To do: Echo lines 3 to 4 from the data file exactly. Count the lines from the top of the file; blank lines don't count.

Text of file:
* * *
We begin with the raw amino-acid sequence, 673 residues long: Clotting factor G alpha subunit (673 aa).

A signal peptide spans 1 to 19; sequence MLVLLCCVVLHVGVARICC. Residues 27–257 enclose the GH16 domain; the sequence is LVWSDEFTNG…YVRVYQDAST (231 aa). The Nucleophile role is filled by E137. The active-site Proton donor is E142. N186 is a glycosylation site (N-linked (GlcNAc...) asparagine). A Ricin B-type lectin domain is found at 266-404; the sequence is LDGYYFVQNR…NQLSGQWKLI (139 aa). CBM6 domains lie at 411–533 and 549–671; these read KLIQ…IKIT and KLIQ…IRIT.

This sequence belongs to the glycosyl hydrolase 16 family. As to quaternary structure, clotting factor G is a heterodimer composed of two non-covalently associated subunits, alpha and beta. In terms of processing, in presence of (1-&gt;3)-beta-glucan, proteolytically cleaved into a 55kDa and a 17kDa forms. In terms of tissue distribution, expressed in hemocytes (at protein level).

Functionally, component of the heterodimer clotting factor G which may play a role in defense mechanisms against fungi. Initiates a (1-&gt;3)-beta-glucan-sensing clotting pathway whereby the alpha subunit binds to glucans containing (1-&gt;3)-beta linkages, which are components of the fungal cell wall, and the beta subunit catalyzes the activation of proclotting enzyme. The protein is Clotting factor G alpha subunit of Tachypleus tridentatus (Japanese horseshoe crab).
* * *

This sequence belongs to the glycosyl hydrolase 16 family. As to quaternary structure, clotting factor G is a heterodimer composed of two non-covalently associated subunits, alpha and beta. In terms of processing, in presence of (1-&gt;3)-beta-glucan, proteolytically cleaved into a 55kDa and a 17kDa forms. In terms of tissue distribution, expressed in hemocytes (at protein level).

Functionally, component of the heterodimer clotting factor G which may play a role in defense mechanisms against fungi. Initiates a (1-&gt;3)-beta-glucan-sensing clotting pathway whereby the alpha subunit binds to glucans containing (1-&gt;3)-beta linkages, which are components of the fungal cell wall, and the beta subunit catalyzes the activation of proclotting enzyme. The protein is Clotting factor G alpha subunit of Tachypleus tridentatus (Japanese horseshoe crab).